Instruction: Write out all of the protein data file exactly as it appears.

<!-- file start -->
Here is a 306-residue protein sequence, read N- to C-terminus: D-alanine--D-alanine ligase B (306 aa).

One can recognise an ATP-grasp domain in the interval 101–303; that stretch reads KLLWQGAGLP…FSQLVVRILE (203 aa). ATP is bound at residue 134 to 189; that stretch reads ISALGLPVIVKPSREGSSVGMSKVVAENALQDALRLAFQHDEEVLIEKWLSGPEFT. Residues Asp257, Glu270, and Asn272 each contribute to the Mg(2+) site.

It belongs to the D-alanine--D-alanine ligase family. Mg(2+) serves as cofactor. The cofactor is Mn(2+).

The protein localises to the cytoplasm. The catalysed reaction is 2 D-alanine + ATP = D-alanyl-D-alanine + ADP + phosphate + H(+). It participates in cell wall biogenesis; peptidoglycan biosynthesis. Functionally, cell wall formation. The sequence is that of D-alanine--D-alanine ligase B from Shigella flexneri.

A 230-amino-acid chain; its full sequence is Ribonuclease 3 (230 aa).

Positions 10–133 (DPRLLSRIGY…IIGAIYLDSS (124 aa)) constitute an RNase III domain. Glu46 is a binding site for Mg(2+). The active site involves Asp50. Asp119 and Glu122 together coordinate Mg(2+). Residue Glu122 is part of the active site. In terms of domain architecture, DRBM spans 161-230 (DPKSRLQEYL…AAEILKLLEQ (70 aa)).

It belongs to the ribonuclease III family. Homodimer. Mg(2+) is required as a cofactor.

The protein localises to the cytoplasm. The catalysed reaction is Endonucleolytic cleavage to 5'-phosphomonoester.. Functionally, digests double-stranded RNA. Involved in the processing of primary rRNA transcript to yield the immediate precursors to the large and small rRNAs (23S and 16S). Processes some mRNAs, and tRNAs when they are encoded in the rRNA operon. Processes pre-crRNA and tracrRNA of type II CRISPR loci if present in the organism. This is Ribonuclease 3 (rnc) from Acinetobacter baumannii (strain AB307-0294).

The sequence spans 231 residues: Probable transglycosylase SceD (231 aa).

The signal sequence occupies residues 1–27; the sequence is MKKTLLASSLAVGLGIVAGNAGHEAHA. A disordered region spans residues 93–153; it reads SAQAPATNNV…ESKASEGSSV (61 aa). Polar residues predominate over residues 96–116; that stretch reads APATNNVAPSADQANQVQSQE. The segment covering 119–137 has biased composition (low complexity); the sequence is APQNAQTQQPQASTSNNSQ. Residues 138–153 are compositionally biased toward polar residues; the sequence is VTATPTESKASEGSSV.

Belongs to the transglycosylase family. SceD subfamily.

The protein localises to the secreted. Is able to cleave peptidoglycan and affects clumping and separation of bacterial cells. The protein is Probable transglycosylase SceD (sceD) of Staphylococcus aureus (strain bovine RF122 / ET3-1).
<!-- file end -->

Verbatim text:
Here is a 306-residue protein sequence, read N- to C-terminus: D-alanine--D-alanine ligase B (306 aa).

One can recognise an ATP-grasp domain in the interval 101–303; that stretch reads KLLWQGAGLP…FSQLVVRILE (203 aa). ATP is bound at residue 134 to 189; that stretch reads ISALGLPVIVKPSREGSSVGMSKVVAENALQDALRLAFQHDEEVLIEKWLSGPEFT. Residues Asp257, Glu270, and Asn272 each contribute to the Mg(2+) site.

It belongs to the D-alanine--D-alanine ligase family. Mg(2+) serves as cofactor. The cofactor is Mn(2+).

The protein localises to the cytoplasm. The catalysed reaction is 2 D-alanine + ATP = D-alanyl-D-alanine + ADP + phosphate + H(+). It participates in cell wall biogenesis; peptidoglycan biosynthesis. Functionally, cell wall formation. The sequence is that of D-alanine--D-alanine ligase B from Shigella flexneri.

A 230-amino-acid chain; its full sequence is Ribonuclease 3 (230 aa).

Positions 10–133 (DPRLLSRIGY…IIGAIYLDSS (124 aa)) constitute an RNase III domain. Glu46 is a binding site for Mg(2+). The active site involves Asp50. Asp119 and Glu122 together coordinate Mg(2+). Residue Glu122 is part of the active site. In terms of domain architecture, DRBM spans 161-230 (DPKSRLQEYL…AAEILKLLEQ (70 aa)).

It belongs to the ribonuclease III family. Homodimer. Mg(2+) is required as a cofactor.

The protein localises to the cytoplasm. The catalysed reaction is Endonucleolytic cleavage to 5'-phosphomonoester.. Functionally, digests double-stranded RNA. Involved in the processing of primary rRNA transcript to yield the immediate precursors to the large and small rRNAs (23S and 16S). Processes some mRNAs, and tRNAs when they are encoded in the rRNA operon. Processes pre-crRNA and tracrRNA of type II CRISPR loci if present in the organism. This is Ribonuclease 3 (rnc) from Acinetobacter baumannii (strain AB307-0294).

The sequence spans 231 residues: Probable transglycosylase SceD (231 aa).

The signal sequence occupies residues 1–27; the sequence is MKKTLLASSLAVGLGIVAGNAGHEAHA. A disordered region spans residues 93–153; it reads SAQAPATNNV…ESKASEGSSV (61 aa). Polar residues predominate over residues 96–116; that stretch reads APATNNVAPSADQANQVQSQE. The segment covering 119–137 has biased composition (low complexity); the sequence is APQNAQTQQPQASTSNNSQ. Residues 138–153 are compositionally biased toward polar residues; the sequence is VTATPTESKASEGSSV.

Belongs to the transglycosylase family. SceD subfamily.

The protein localises to the secreted. Is able to cleave peptidoglycan and affects clumping and separation of bacterial cells. The protein is Probable transglycosylase SceD (sceD) of Staphylococcus aureus (strain bovine RF122 / ET3-1).